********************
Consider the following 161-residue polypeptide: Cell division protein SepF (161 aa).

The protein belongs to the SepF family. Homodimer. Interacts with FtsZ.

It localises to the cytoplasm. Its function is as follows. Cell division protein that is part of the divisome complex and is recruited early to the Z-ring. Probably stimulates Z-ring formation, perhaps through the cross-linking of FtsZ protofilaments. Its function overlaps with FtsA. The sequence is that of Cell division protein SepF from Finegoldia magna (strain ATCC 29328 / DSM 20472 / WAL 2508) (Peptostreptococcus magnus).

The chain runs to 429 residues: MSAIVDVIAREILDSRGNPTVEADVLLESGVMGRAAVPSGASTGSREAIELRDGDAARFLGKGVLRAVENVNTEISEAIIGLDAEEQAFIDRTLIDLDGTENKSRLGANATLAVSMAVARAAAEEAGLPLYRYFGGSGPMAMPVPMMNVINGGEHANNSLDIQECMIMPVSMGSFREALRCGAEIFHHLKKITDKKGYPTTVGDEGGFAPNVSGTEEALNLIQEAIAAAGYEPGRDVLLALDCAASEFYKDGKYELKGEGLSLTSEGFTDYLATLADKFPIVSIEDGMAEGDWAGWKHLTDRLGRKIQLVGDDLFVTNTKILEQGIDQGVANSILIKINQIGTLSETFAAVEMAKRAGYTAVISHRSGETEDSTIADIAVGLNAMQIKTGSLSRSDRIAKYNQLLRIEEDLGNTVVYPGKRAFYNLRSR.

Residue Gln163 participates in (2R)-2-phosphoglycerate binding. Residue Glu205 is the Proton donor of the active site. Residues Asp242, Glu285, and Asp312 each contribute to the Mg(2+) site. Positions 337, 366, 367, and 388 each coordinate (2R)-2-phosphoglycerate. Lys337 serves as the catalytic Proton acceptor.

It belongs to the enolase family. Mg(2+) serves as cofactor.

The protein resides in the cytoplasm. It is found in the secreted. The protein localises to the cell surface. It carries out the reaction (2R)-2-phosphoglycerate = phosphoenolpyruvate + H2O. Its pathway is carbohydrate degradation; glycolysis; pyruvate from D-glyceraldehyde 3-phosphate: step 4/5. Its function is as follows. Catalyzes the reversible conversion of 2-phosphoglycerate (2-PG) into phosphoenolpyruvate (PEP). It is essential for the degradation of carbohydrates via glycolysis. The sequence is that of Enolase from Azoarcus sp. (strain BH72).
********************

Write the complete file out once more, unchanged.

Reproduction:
Consider the following 161-residue polypeptide: Cell division protein SepF (161 aa).

The protein belongs to the SepF family. Homodimer. Interacts with FtsZ.

It localises to the cytoplasm. Its function is as follows. Cell division protein that is part of the divisome complex and is recruited early to the Z-ring. Probably stimulates Z-ring formation, perhaps through the cross-linking of FtsZ protofilaments. Its function overlaps with FtsA. The sequence is that of Cell division protein SepF from Finegoldia magna (strain ATCC 29328 / DSM 20472 / WAL 2508) (Peptostreptococcus magnus).

The chain runs to 429 residues: MSAIVDVIAREILDSRGNPTVEADVLLESGVMGRAAVPSGASTGSREAIELRDGDAARFLGKGVLRAVENVNTEISEAIIGLDAEEQAFIDRTLIDLDGTENKSRLGANATLAVSMAVARAAAEEAGLPLYRYFGGSGPMAMPVPMMNVINGGEHANNSLDIQECMIMPVSMGSFREALRCGAEIFHHLKKITDKKGYPTTVGDEGGFAPNVSGTEEALNLIQEAIAAAGYEPGRDVLLALDCAASEFYKDGKYELKGEGLSLTSEGFTDYLATLADKFPIVSIEDGMAEGDWAGWKHLTDRLGRKIQLVGDDLFVTNTKILEQGIDQGVANSILIKINQIGTLSETFAAVEMAKRAGYTAVISHRSGETEDSTIADIAVGLNAMQIKTGSLSRSDRIAKYNQLLRIEEDLGNTVVYPGKRAFYNLRSR.

Residue Gln163 participates in (2R)-2-phosphoglycerate binding. Residue Glu205 is the Proton donor of the active site. Residues Asp242, Glu285, and Asp312 each contribute to the Mg(2+) site. Positions 337, 366, 367, and 388 each coordinate (2R)-2-phosphoglycerate. Lys337 serves as the catalytic Proton acceptor.

It belongs to the enolase family. Mg(2+) serves as cofactor.

The protein resides in the cytoplasm. It is found in the secreted. The protein localises to the cell surface. It carries out the reaction (2R)-2-phosphoglycerate = phosphoenolpyruvate + H2O. Its pathway is carbohydrate degradation; glycolysis; pyruvate from D-glyceraldehyde 3-phosphate: step 4/5. Its function is as follows. Catalyzes the reversible conversion of 2-phosphoglycerate (2-PG) into phosphoenolpyruvate (PEP). It is essential for the degradation of carbohydrates via glycolysis. The sequence is that of Enolase from Azoarcus sp. (strain BH72).